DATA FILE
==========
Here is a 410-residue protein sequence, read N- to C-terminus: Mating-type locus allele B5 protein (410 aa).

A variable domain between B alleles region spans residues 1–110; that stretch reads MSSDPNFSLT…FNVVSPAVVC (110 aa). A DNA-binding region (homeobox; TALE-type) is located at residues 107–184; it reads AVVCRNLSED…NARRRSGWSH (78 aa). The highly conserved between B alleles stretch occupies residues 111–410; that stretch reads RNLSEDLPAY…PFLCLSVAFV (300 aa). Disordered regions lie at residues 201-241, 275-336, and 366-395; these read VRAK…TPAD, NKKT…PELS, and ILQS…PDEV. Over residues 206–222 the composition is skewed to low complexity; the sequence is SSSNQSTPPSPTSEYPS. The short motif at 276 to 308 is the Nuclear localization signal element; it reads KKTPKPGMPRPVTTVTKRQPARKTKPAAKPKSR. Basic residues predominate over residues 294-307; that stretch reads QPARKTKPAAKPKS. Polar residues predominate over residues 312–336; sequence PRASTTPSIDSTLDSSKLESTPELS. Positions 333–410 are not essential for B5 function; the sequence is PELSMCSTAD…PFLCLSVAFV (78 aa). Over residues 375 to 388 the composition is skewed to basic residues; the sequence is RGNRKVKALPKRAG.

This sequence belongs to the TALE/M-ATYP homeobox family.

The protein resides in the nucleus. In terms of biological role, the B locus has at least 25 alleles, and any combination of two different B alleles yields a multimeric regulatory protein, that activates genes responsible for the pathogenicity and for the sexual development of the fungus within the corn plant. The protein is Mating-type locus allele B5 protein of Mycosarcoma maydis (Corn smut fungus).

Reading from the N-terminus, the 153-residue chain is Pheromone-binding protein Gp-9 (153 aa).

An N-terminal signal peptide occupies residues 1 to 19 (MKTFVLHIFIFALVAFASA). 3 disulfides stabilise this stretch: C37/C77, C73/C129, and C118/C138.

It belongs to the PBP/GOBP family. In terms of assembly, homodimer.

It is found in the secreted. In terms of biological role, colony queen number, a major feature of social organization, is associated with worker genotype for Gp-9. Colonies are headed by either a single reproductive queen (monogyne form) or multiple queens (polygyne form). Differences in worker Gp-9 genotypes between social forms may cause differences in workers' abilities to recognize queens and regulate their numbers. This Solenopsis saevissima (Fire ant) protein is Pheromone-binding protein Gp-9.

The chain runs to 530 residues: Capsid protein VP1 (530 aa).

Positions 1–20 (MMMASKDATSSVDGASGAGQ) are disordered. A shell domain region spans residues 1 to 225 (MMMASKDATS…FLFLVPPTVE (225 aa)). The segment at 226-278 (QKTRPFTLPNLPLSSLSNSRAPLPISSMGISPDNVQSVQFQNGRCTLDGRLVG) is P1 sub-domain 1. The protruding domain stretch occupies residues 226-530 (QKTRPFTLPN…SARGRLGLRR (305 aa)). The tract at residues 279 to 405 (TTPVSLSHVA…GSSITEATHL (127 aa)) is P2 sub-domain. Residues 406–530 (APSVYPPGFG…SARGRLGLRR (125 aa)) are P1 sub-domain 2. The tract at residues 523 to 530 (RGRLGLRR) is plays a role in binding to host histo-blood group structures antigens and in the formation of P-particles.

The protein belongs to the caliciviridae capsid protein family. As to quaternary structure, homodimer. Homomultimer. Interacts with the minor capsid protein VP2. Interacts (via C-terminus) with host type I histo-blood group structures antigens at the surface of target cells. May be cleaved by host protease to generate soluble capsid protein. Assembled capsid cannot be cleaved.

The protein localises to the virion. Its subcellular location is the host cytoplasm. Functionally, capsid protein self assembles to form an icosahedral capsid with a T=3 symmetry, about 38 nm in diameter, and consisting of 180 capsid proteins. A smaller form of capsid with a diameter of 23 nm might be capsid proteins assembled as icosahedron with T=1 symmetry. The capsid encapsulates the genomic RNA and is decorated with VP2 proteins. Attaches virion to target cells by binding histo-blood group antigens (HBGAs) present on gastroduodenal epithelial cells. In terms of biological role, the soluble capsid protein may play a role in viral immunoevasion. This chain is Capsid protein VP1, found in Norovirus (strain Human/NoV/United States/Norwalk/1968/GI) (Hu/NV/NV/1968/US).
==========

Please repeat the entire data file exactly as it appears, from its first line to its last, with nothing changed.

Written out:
Here is a 410-residue protein sequence, read N- to C-terminus: Mating-type locus allele B5 protein (410 aa).

A variable domain between B alleles region spans residues 1–110; that stretch reads MSSDPNFSLT…FNVVSPAVVC (110 aa). A DNA-binding region (homeobox; TALE-type) is located at residues 107–184; it reads AVVCRNLSED…NARRRSGWSH (78 aa). The highly conserved between B alleles stretch occupies residues 111–410; that stretch reads RNLSEDLPAY…PFLCLSVAFV (300 aa). Disordered regions lie at residues 201-241, 275-336, and 366-395; these read VRAK…TPAD, NKKT…PELS, and ILQS…PDEV. Over residues 206–222 the composition is skewed to low complexity; the sequence is SSSNQSTPPSPTSEYPS. The short motif at 276 to 308 is the Nuclear localization signal element; it reads KKTPKPGMPRPVTTVTKRQPARKTKPAAKPKSR. Basic residues predominate over residues 294-307; that stretch reads QPARKTKPAAKPKS. Polar residues predominate over residues 312–336; sequence PRASTTPSIDSTLDSSKLESTPELS. Positions 333–410 are not essential for B5 function; the sequence is PELSMCSTAD…PFLCLSVAFV (78 aa). Over residues 375 to 388 the composition is skewed to basic residues; the sequence is RGNRKVKALPKRAG.

This sequence belongs to the TALE/M-ATYP homeobox family.

The protein resides in the nucleus. In terms of biological role, the B locus has at least 25 alleles, and any combination of two different B alleles yields a multimeric regulatory protein, that activates genes responsible for the pathogenicity and for the sexual development of the fungus within the corn plant. The protein is Mating-type locus allele B5 protein of Mycosarcoma maydis (Corn smut fungus).

Reading from the N-terminus, the 153-residue chain is Pheromone-binding protein Gp-9 (153 aa).

An N-terminal signal peptide occupies residues 1 to 19 (MKTFVLHIFIFALVAFASA). 3 disulfides stabilise this stretch: C37/C77, C73/C129, and C118/C138.

It belongs to the PBP/GOBP family. In terms of assembly, homodimer.

It is found in the secreted. In terms of biological role, colony queen number, a major feature of social organization, is associated with worker genotype for Gp-9. Colonies are headed by either a single reproductive queen (monogyne form) or multiple queens (polygyne form). Differences in worker Gp-9 genotypes between social forms may cause differences in workers' abilities to recognize queens and regulate their numbers. This Solenopsis saevissima (Fire ant) protein is Pheromone-binding protein Gp-9.

The chain runs to 530 residues: Capsid protein VP1 (530 aa).

Positions 1–20 (MMMASKDATSSVDGASGAGQ) are disordered. A shell domain region spans residues 1 to 225 (MMMASKDATS…FLFLVPPTVE (225 aa)). The segment at 226-278 (QKTRPFTLPNLPLSSLSNSRAPLPISSMGISPDNVQSVQFQNGRCTLDGRLVG) is P1 sub-domain 1. The protruding domain stretch occupies residues 226-530 (QKTRPFTLPN…SARGRLGLRR (305 aa)). The tract at residues 279 to 405 (TTPVSLSHVA…GSSITEATHL (127 aa)) is P2 sub-domain. Residues 406–530 (APSVYPPGFG…SARGRLGLRR (125 aa)) are P1 sub-domain 2. The tract at residues 523 to 530 (RGRLGLRR) is plays a role in binding to host histo-blood group structures antigens and in the formation of P-particles.

The protein belongs to the caliciviridae capsid protein family. As to quaternary structure, homodimer. Homomultimer. Interacts with the minor capsid protein VP2. Interacts (via C-terminus) with host type I histo-blood group structures antigens at the surface of target cells. May be cleaved by host protease to generate soluble capsid protein. Assembled capsid cannot be cleaved.

The protein localises to the virion. Its subcellular location is the host cytoplasm. Functionally, capsid protein self assembles to form an icosahedral capsid with a T=3 symmetry, about 38 nm in diameter, and consisting of 180 capsid proteins. A smaller form of capsid with a diameter of 23 nm might be capsid proteins assembled as icosahedron with T=1 symmetry. The capsid encapsulates the genomic RNA and is decorated with VP2 proteins. Attaches virion to target cells by binding histo-blood group antigens (HBGAs) present on gastroduodenal epithelial cells. In terms of biological role, the soluble capsid protein may play a role in viral immunoevasion. This chain is Capsid protein VP1, found in Norovirus (strain Human/NoV/United States/Norwalk/1968/GI) (Hu/NV/NV/1968/US).